The horse had suffered a laceration on the lower hind leg. The owner had treated him for 3 weeks with different products, including “Purple Spray” (0.5 % Gentian Violet), but the wound did not heal. The owner contacted the clinic and SertaSil treatment was initiated. Wound cleansing and initiation of a normal healing process was achieved after 2-3 applications of SertaSil.

Responsible: Simon Knapp, vet & clinical director, Scott Dunn's Equine Clinic, Wokingham.

 

The pictures below show progression of healing. There were no signs of hypergranulation or other complication during the application period.

Non-healing hock wound in foal

A kick had caused a superficial wound to the lateral aspect of a foal's hock. The wound would not heal and over a 3 week period topical honey, a 50:50 fuciderm/intrasite mix and a course of oral TMPS (antibiotic) were tried, but without inducing healing. SertaSil application was started on May 27, 2013. The wound was hosed daily in the morning and in the afternoon, and, after drying the wound, SertaSil was applied. The wound immediately started to heal and has continued to progress without complications. During the entire period, the foal has remained on the field and been allowed to move freely at all times.

Responsible: Samantha Cutts, vet, Hook Norton Veterinary Group, Banbury.

The pictures show progression of healing. The first picture is May 31, 2013, 4 days after start of application of SertaSil. The next June 2 and the following two pictures are from June 17 before and after the vet cleaned the wound and the last picture is from July 5. There were no signs of hypergranulation or other complication during the application period.

  

Necrotic tail wound in dog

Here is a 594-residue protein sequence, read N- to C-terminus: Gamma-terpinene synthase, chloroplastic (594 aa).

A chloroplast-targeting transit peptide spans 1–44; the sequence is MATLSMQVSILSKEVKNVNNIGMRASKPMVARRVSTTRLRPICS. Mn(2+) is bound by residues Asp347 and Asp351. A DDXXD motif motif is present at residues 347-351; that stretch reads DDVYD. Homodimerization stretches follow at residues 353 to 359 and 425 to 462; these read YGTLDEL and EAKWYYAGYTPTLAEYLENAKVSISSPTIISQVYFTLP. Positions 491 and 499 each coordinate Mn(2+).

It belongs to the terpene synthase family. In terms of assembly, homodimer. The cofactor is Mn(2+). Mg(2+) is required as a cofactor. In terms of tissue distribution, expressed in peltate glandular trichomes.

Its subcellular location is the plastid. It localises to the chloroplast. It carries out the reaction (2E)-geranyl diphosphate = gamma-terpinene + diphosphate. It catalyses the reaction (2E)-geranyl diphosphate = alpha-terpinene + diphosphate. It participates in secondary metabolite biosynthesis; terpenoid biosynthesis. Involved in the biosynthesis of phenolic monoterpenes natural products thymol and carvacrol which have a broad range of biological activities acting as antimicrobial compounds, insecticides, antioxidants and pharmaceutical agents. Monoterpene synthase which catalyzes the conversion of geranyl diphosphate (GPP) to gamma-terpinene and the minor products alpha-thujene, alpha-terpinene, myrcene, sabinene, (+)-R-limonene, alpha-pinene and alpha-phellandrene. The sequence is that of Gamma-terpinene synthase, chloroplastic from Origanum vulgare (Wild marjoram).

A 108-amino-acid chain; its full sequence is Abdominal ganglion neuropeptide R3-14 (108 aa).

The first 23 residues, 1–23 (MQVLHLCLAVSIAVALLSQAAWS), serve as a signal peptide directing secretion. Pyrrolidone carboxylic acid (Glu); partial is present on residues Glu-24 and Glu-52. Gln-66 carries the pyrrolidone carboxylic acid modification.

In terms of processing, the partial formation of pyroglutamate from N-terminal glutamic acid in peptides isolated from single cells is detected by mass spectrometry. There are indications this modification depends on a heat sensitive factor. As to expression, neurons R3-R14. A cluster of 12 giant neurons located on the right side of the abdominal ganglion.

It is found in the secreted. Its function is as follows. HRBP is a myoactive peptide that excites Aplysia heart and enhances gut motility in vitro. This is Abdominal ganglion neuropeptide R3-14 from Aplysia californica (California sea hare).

A tail injury developed into a chronic, necrotic wound exposing the tail bone in a Lurcher dog. The wound was debrided, dressed with Intracyte (hydro-gel) and covered with a syringe vial to stop the dog from knocking the wound. After 4 weeks of treatment the wound remained un-healed. No debridement or rinsing was undertaken. SertaSil was applied once and the wound was left undressed, but covered with a hard syringe vial to avoid knocking it. After two weeks, and without any further treatment, the wound had healed, covering the bone and the hair was starting to grow back again on the tip of the tail.

Nancy Homewood: “So far seem to be seeing much reduced healing time and quick action using SertaSil. Ease of application and it also is very handy to apply to wounds that cannot be dressed.”

Responsible: Nancy Homewood, vet, Hook Norton Veterinary Group, Banbury.

The first picture shows the tail wound with the bone protruding. The second picture shows the healing tail after a single application of SertaSil.

Infected necrotic paw wound in a dog following laceration

The dog enters the clinic with a paw that had been lacerated several days earlier. The wound is swollen, red and exudating, showing no evidence of granulation tissue. The wound edges are frayed and appear chewed by the dog. The wound is cleaned, SertaSil applied and dressed. Four days later, the wound shows normal healing with formation of granulation tissue. Use of SertaSil is continued and the wound continues to show good healing. Wound closure is achieved in 15 days after start of treatment.

Responsible: Alf Laebro, vet & partner; and Signe L. Dideriksen, vet, Centrum Small Animal Hospital, Denmark.

Detailed description:

A 5 years and 1 month old bitch (Rottweiler mix) enters the clinic limping without touching the ground on the left hind leg. She has some days previously torn her pad and the wound opening is approx. 12 cm2 (3x4 cm). The wound is swollen, red and exudating showing no evidence of granulation tissue. The wound edges are frayed and appear chewed by the dog. Apart from the limp, the bitch seems healthy and happy.

The wound is cleaned with chlorhexidine, air dried, SertaSil is applied and the wound is dressed with a shock resistant and waterproof bandage using Allevyn, Soffban, Vetrap and Tensoplast. An 8 days Amoxicillin treatment is initiated.